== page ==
You’ve written a book. Maybe it’s your first. You slaved over it, making sure every word carried its weight; you nuked every unnecessary adverb and consigned every cliché to the septic tank cemetery. You shed angst like dog hair from a wolfhound as you tweaked and tightened, fiddled and formatted your opus for the grand debut. Decisions about the cover kept you awake nights and/or tainted your dreams with bizarre fonts, taglines that seemed perfect (but weren’t), and illustrations that vacillated from scandalous to soporific.
Somehow, you got through it all. The book’s done. It’s out in the world, waiting to be discovered by an adoring public. Only, the public is busy doing something else. What other conclusions can one draw? You’d understand if what you’ve done amounted to dross, whale dreck, or drivel. But it’s not. It’s good stuff. Maybe even damned good stuff.
So, how does one attract the public’s attention? Short of stalking Oprah and holding her press agent hostage in exchange for an endorsement, what’s a newbie to do? Here are some options often cited as solutions (in no particular order):
- Send press releases to every newspaper, magazine, blog, and online presence you can think of.
- Use the expertise you developed while writing your book as the basis for teaching a class.
- Spend significant sums of money on Amazon ads.
- Spend even larger sums on Facebook ads.
- Spend still larger sums on Google ads.
- Spend your retirement money and your children’s inheritance on a Madison Avenue marketing concern to spread the word for you.
- Do public speaking, at churches, civic and social clubs, scout meetings, union halls, libraries, prisons — anywhere you can find an audience.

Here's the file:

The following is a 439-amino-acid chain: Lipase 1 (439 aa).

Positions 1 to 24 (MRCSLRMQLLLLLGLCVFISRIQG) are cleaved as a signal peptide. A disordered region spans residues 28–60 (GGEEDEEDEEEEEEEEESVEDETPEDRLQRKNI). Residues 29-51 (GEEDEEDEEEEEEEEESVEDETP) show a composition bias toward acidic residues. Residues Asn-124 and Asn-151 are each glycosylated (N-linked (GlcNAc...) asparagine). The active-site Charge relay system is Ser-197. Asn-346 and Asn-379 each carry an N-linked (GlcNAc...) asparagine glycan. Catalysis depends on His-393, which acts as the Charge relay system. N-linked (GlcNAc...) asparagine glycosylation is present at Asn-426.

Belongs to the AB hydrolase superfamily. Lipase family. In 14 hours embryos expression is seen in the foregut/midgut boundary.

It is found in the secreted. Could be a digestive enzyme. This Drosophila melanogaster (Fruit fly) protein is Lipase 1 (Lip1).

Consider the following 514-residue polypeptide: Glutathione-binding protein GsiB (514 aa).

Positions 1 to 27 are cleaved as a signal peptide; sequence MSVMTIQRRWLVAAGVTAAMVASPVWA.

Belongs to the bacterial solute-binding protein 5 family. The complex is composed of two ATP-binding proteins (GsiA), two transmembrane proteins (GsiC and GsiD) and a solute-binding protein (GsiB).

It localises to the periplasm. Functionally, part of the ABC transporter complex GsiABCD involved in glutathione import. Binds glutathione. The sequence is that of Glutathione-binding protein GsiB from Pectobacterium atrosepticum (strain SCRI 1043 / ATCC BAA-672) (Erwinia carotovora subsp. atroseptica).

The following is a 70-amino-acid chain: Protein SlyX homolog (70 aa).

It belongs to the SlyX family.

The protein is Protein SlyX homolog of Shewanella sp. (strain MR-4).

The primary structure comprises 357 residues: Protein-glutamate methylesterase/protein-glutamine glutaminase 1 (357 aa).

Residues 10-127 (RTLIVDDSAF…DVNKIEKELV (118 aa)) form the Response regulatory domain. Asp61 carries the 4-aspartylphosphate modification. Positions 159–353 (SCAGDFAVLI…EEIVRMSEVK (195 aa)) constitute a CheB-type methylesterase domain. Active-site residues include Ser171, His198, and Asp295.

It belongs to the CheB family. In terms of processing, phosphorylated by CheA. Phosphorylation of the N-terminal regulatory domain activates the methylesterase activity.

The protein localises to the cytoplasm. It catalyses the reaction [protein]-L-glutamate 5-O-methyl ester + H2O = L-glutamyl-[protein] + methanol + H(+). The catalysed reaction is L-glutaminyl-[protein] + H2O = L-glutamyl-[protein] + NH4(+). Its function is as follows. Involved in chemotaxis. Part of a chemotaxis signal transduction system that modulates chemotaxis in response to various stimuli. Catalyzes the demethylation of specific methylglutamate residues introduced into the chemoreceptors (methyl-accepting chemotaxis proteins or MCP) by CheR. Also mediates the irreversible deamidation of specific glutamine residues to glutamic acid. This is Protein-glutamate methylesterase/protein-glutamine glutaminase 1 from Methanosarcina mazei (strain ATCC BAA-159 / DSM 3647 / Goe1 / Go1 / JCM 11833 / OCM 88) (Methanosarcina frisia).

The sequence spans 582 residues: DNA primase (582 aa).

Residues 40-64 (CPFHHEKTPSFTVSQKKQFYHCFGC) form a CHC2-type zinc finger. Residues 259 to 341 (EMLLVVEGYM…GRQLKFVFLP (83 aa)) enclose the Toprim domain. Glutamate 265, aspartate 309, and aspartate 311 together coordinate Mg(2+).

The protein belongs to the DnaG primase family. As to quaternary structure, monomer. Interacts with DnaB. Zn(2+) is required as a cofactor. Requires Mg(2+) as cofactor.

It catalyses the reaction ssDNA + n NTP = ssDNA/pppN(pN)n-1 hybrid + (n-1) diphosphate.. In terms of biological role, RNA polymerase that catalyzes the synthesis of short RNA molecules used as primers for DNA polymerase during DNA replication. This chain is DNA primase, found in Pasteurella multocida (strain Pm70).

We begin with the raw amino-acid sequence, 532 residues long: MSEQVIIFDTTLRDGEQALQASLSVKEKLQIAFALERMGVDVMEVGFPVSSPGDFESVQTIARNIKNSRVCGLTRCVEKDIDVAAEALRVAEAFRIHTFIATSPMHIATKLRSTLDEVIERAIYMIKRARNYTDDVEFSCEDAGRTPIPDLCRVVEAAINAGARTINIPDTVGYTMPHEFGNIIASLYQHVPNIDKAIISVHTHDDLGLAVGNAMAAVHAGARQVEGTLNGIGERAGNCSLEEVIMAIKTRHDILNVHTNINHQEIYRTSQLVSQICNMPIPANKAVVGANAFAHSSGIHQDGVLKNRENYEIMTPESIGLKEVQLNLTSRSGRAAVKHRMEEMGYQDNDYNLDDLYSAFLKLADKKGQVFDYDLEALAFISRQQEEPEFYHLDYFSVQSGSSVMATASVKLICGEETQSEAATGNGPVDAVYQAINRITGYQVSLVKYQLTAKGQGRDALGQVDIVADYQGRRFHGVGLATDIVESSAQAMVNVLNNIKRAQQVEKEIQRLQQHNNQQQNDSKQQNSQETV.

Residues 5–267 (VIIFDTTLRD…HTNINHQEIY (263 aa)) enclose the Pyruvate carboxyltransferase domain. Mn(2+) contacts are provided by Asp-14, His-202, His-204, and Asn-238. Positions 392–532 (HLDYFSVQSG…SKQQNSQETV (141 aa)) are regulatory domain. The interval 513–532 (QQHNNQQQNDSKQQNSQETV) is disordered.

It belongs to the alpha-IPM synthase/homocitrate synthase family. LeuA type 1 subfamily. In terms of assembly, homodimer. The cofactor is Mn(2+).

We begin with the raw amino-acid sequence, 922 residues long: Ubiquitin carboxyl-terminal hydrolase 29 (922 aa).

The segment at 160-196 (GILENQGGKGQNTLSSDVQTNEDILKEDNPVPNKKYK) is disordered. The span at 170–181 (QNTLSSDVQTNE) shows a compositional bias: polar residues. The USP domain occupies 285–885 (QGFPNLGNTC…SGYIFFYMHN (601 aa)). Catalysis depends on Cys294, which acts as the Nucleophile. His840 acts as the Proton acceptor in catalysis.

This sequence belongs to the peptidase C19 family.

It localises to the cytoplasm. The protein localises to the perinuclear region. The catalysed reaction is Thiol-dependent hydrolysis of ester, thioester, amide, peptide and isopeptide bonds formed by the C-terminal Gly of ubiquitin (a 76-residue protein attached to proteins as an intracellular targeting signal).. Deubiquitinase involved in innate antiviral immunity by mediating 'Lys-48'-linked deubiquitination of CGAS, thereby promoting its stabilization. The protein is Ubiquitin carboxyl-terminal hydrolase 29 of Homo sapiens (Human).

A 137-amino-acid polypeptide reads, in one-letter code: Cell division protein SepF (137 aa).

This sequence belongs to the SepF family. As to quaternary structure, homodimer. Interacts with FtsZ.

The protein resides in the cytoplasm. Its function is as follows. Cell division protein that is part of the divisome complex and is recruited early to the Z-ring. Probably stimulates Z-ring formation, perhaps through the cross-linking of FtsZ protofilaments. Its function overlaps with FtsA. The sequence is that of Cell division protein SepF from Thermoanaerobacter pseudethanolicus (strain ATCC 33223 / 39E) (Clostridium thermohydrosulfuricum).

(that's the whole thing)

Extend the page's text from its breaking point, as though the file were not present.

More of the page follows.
- Spend another fortune on books, memberships, and associations which purport to have most, if not all the answers to fame, fortune, and/or a full head of hair.
- Write a blog.
Wait. Whut? Write a blog? That’s a sensational idea, you think. “I’ll just pour out my heart online, and people will recognize my brilliance, my truth, my mot juste.*”
Ah, but there’s a catch. You have to be continually brilliant. Writing a blog is an active definition of “What Have You Done For Me Lately?” If you aren’t blogging something new every single week, your chances of building a readership are slim to non-existent. If you aren’t creating compelling copy on a regular basis, your followers will number in the single digits, and remain there.
So, before you decide to jump into blogging, ask yourself a few questions. If you answer “No” to any of these, you’re likely setting yourself up to dodge angry bees for as long as it takes you to give up. To wit:
- Are you willing to spend the time and energy, every damned week, to produce something worth reading?
- Can you consistently write material that’s good enough to attract new readers?
- Do you have the expertise to actually be believed? (Phonies die off quickly.)
- Can you supplement your opinion content with humor, anecdotes, real-life examples, or something else to keep your material fresh?
Truth be told, sometimes it’s better to just spend the money.
*Mot juste — Precision in word and sentence.